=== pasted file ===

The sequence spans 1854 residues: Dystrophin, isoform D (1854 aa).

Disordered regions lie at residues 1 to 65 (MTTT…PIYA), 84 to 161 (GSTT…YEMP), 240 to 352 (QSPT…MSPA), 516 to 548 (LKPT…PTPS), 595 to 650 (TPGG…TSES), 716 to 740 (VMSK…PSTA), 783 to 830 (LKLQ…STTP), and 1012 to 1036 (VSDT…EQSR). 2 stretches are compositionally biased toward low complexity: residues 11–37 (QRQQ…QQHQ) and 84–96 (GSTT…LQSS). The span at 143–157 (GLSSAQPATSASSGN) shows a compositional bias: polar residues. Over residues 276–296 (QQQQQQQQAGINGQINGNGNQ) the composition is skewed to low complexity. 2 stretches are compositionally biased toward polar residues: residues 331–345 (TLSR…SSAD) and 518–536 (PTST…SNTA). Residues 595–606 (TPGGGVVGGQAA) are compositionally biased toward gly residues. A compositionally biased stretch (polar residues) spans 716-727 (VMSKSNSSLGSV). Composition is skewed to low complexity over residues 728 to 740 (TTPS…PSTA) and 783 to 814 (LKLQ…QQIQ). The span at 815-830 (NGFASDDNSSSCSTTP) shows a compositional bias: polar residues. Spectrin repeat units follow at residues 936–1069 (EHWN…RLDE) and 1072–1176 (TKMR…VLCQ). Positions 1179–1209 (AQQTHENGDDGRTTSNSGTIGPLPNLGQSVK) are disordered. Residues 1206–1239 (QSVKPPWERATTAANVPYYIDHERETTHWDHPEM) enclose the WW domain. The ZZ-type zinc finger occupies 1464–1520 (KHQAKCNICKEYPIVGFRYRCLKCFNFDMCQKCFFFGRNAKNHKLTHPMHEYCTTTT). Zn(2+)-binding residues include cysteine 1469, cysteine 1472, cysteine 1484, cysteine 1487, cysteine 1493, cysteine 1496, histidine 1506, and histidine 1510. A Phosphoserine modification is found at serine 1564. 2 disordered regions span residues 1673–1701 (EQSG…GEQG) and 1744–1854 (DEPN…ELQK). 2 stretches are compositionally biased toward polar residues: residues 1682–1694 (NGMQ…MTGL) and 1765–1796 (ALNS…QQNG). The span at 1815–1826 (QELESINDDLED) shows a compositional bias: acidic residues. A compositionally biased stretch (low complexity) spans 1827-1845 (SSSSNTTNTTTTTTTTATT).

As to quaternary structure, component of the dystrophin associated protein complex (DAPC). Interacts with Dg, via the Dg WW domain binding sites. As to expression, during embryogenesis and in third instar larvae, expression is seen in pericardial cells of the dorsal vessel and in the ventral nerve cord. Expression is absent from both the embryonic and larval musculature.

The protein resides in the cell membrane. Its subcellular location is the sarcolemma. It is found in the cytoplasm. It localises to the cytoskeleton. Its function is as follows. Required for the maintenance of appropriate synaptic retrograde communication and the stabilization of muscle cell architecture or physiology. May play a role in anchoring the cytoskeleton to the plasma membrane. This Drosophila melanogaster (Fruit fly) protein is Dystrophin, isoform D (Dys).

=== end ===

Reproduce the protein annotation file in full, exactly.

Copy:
The sequence spans 1854 residues: Dystrophin, isoform D (1854 aa).

Disordered regions lie at residues 1 to 65 (MTTT…PIYA), 84 to 161 (GSTT…YEMP), 240 to 352 (QSPT…MSPA), 516 to 548 (LKPT…PTPS), 595 to 650 (TPGG…TSES), 716 to 740 (VMSK…PSTA), 783 to 830 (LKLQ…STTP), and 1012 to 1036 (VSDT…EQSR). 2 stretches are compositionally biased toward low complexity: residues 11–37 (QRQQ…QQHQ) and 84–96 (GSTT…LQSS). The span at 143–157 (GLSSAQPATSASSGN) shows a compositional bias: polar residues. Over residues 276–296 (QQQQQQQQAGINGQINGNGNQ) the composition is skewed to low complexity. 2 stretches are compositionally biased toward polar residues: residues 331–345 (TLSR…SSAD) and 518–536 (PTST…SNTA). Residues 595–606 (TPGGGVVGGQAA) are compositionally biased toward gly residues. A compositionally biased stretch (polar residues) spans 716-727 (VMSKSNSSLGSV). Composition is skewed to low complexity over residues 728 to 740 (TTPS…PSTA) and 783 to 814 (LKLQ…QQIQ). The span at 815-830 (NGFASDDNSSSCSTTP) shows a compositional bias: polar residues. Spectrin repeat units follow at residues 936–1069 (EHWN…RLDE) and 1072–1176 (TKMR…VLCQ). Positions 1179–1209 (AQQTHENGDDGRTTSNSGTIGPLPNLGQSVK) are disordered. Residues 1206–1239 (QSVKPPWERATTAANVPYYIDHERETTHWDHPEM) enclose the WW domain. The ZZ-type zinc finger occupies 1464–1520 (KHQAKCNICKEYPIVGFRYRCLKCFNFDMCQKCFFFGRNAKNHKLTHPMHEYCTTTT). Zn(2+)-binding residues include cysteine 1469, cysteine 1472, cysteine 1484, cysteine 1487, cysteine 1493, cysteine 1496, histidine 1506, and histidine 1510. A Phosphoserine modification is found at serine 1564. 2 disordered regions span residues 1673–1701 (EQSG…GEQG) and 1744–1854 (DEPN…ELQK). 2 stretches are compositionally biased toward polar residues: residues 1682–1694 (NGMQ…MTGL) and 1765–1796 (ALNS…QQNG). The span at 1815–1826 (QELESINDDLED) shows a compositional bias: acidic residues. A compositionally biased stretch (low complexity) spans 1827-1845 (SSSSNTTNTTTTTTTTATT).

As to quaternary structure, component of the dystrophin associated protein complex (DAPC). Interacts with Dg, via the Dg WW domain binding sites. As to expression, during embryogenesis and in third instar larvae, expression is seen in pericardial cells of the dorsal vessel and in the ventral nerve cord. Expression is absent from both the embryonic and larval musculature.

The protein resides in the cell membrane. Its subcellular location is the sarcolemma. It is found in the cytoplasm. It localises to the cytoskeleton. Its function is as follows. Required for the maintenance of appropriate synaptic retrograde communication and the stabilization of muscle cell architecture or physiology. May play a role in anchoring the cytoskeleton to the plasma membrane. This Drosophila melanogaster (Fruit fly) protein is Dystrophin, isoform D (Dys).